I had a girlfriend who took 200 dollars in 20s out of my wallet and ripped them up before tossing them out of the window of a moving car. If she had superpowers I don’t doubt that she would have killed me. For me Ivan Reitman’s My Super Ex-Girlfriend isn’t a romantic comedy – it’s a peak into nightmare.
Let’s face it – Ivan Reitman’s been wandering in the wilderness for over a decade. The last movie he made was Evolution, and the last movie he made that was worth watching was Dave, way back in 93. So while My Super Ex-Girlfriend is in no way a return to the greatness of Stripes or Ghostbusters, it is much closer to form, a film that hits much more than it misses. In a lot of ways it’s Reitman’s best film since Ghostbusters.
My Super Ex-Girlfriend feels like what we would have gotten if Alan Moore had made Watchmen a romantic comedy. The movie treats superheroes as very real people and finds the psychological quirks that would motivate a heroine like G-Girl and her archnemesis, Professor Bedlam. In this case it’s unrequited love, and frankly I find that a compelling argument for any pair of superfoes of any sex.
Luke Wilson is Matt Saunders, an unassuming architect who seems to always end up with crazy girls. He unwittingly asks out G-Girl’s civilian identity, the mousy Jennifer Jones, and they begin a courtship complicated by all the usual aspects of secret identities. You know, she has to leave dinner suddenly to perform a rescue, he gets kidnapped by Professor Bedlam and hung upside down off the Statue of Liberty. The thing is that Saunders isn’t sure that he and Jennifer have a real thing, even after they have a session in the bedroom that leaves both his dick and his bed broken (kudos to Reitmen et al for bringing this film right to the very edge of what a PG-13 will allow, by the way. The scene where G-Girl fucks Matt in the stratosphere is everything that Bryan Singer’s Superman Returns should have been). When Jennifer reveals her identity to him, Saunders finds his interest piqued, but it soon becomes obvious that she’s jealous, controlling and manipulative. Plus, he’s in love with his co-worker, played by the ever scrumptious Anna Farris.
If Frank Miller and Alan Moore taught us anything in the grim and gritty 80s, it’s that it takes a very cracked psyche to put on a superhero costume, even if you did get Superman-level powers from a meteorite. And if dating has taught me anything it’s that women can be nuts. Put these together and Saunders suddenly finds his life being made a living super-hell. My Super Ex-Girlfriend makes no bones about it – G-Girl is nuts, and she’s acting out in all the worst ways possible.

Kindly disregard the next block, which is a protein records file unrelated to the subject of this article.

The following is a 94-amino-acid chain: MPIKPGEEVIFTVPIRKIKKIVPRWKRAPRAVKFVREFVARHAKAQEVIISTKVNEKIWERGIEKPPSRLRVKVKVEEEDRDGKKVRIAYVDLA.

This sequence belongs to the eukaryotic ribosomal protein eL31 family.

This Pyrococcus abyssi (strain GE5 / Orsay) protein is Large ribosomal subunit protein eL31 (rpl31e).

The fact that she’s completely nuts has upset some female journalists I know. Maybe I’m more misogynistic than I’ve ever given myself credit for, but I found this completely believable. Also, how many unabashedly nuts and abusive husbands/boyfriends have we seen in movies over the years? It’s refreshing that G-Girl is just crazy – sometimes the cigar is just a cigar, as that one guy said.
My Super Ex-Girlfriend isn’t the funniest movie of the year, and it isn’t like you can’t see where it’s going through most of the running time. And it makes the huge mistake of not giving Eddie Izzard enough room to really make Professor Bedlam his own. But it has a couple of things going for it. Wilson is great, maybe for the first time that I’m aware of. He seems to always be stuck as the straight man. It was nice to see him in last year’s Family Stone in a role that probably was meant for Owen, and he got to show off some chops. Here he’s the modified straight man, more in Ben Stiller territory. What’s great is that he has fantastic chemistry with Uma, completely menacing and sexy as G-Girl, and Rainn Wilson, unbelievably good as the best friend. Wilson steals huge chunks of the movie, and Reitman’s smart enough to keep squeezing him on screen. Compare this to last week’s shitfest of an Owen Wilson movie, which kept hilarious Seth Rogen away from the camera as much as possible, shooting itself in the foot.
But coming from a nerd perspective, I found that what set My Super Ex-Girlfriend apart was how well it got the conventions and clichés of superhero comics. From G-Girl’s Wasp-like constant costume changes to tossing cars into near Earth orbit, the film is filled with the warm glow of Silver Age comics.
7.3 out of 10